Combine lemon juice, cayenne, salt, and pepper in a bowl.  Add onion, separated into rings, and marinate at room temperature, tossing often.  Boil potatoes in salted water until barely tender. Drain and keep warm. Blend cheese, heavy cream, and hot peppers in blender or food processor until thick and smooth. Heat olive oil and turmeric over low heat in large pan, add cheese mixture, and cook, stirring constantly, until smooth. Drain onions. Arrange potatoes on platter and pour sauce over them. Garnish with onions, olives, and eggs. Serve warm or at room temperature. Makes 8-10 servings.

Posted 6/15/2012 8:07am by Dave.

“No price is set on the lavish summer/ June may be had by the poorest comer.” 
― James Russell Lowell


The weather has finally turned, if not especially dry, into something June-like. Aside from today and Monday, the rain has mostly come in fierce summer thunderstorms and the days in between are hot enough that the ground gets a little workable. Those dry days are muggy, thickly hot and humid, but we are relishing them and trying to get caught up. The strawberry season, delicious though it is, was a short-lived one this year, and we’re not as sad to see it go as you all probably are. Two days a week, full of nothing but picking and picking, were making it hard to take advantage of the few dry days we’ve had. Now the forecasters are calling for clear skies and hot days on to the beginning of summer, so the farm crew will just keep on rolling, rolling, rolling along behind the transplanter, popping those seedlings into the ground. We’ve got to get this done! – the blueberries look to be coming in early this year. - Dave


Produce and Cooking Notes
Lettuce – More lettuce for your boxes – today we’ve got red leaf lettuce, green romaines, or reddish-green head lettuce.
Chard – The chard and kale are now the only survivors of the “early spring” plantings that brought radishes, arugula, and spinach to late winter and early summer shares. Everything else is tilled up and ready for a second round of crops.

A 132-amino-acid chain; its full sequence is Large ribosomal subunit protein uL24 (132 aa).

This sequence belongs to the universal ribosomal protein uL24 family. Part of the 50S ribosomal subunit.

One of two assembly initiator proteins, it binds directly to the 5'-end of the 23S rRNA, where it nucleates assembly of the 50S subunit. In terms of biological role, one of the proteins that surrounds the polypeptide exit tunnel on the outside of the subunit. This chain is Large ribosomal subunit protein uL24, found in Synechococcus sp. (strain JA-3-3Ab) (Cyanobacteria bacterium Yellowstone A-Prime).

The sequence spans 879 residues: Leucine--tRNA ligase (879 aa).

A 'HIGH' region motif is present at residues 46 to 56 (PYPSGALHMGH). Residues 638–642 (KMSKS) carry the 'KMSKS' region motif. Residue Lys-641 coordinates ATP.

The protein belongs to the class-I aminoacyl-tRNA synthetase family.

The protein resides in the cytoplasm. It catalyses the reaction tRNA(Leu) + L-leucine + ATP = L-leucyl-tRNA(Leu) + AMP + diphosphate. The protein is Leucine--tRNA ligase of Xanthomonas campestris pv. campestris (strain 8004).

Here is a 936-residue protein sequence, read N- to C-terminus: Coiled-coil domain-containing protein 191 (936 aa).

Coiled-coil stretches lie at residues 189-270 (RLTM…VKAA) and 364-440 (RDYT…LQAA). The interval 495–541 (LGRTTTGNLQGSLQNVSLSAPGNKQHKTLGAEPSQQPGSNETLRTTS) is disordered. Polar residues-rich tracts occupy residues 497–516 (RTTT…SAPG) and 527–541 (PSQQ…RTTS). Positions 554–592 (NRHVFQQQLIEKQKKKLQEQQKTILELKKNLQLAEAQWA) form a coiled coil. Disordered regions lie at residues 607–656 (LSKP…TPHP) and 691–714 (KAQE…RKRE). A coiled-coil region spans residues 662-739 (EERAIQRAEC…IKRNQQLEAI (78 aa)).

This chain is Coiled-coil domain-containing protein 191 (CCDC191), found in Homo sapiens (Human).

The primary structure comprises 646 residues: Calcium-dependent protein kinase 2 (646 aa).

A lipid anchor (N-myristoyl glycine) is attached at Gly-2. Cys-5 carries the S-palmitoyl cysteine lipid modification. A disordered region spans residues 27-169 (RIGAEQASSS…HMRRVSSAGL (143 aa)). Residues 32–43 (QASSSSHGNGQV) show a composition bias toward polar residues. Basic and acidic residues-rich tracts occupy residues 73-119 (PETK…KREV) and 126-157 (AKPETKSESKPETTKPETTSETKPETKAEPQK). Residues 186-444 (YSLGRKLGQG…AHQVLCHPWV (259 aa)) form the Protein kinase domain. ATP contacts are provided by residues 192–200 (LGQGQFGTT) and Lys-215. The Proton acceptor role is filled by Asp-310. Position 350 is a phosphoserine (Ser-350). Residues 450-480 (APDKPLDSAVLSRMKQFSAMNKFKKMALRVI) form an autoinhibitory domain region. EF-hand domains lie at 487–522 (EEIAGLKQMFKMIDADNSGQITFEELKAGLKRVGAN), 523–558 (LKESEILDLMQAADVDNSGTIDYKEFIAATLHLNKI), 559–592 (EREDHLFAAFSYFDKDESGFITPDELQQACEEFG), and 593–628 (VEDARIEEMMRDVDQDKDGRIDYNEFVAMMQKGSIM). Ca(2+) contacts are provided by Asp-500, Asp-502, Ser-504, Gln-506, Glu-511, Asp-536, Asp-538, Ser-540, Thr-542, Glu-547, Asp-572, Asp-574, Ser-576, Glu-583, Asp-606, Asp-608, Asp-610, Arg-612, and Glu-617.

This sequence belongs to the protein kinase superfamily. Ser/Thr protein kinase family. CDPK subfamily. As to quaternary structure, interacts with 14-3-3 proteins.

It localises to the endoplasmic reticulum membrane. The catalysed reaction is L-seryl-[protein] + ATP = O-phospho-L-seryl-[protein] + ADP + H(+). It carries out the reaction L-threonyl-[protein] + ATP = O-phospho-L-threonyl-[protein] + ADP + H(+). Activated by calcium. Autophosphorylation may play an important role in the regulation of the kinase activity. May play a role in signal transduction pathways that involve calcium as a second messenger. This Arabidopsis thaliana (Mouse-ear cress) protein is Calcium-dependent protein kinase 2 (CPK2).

Garlic Scapes – Garlic scapes are the flowering stalk of the garlic plant, pulled out so that the plant puts all of its energy into sizing up the bulb. They can be used like a scallion, or, with a bit of olive oil, make a delicious pesto ground up in a food processor.
Cucumbers – Cucumbers make a great and easy addition to salads and sandwiches, or don’t be afraid to quick-pickle small batches.
Zucchini – Zucchini season looks like it will be here for a while, but just to be sure we got a second generation planted yesterday afternoon.
Snap Peas – The snap peas are round, fat peas in cardboard tills (berry boxes) and vary a bit in quality depending on which planting they come from. Some are beautiful and green, enough to eat raw – while most could use a little cooking and a few sad pods might be better off shelled. They should all be tasty though.
Snow Peas – Today’s snow peas (the flat pea pods in plastic bags) are from the Hostetler’s, our Amish friends. They are spray- and pesticide-free but not certified organic. Snow peas are not as sweet as snap peas, but their crisp texture makes them just the right ingredient for any stir fry.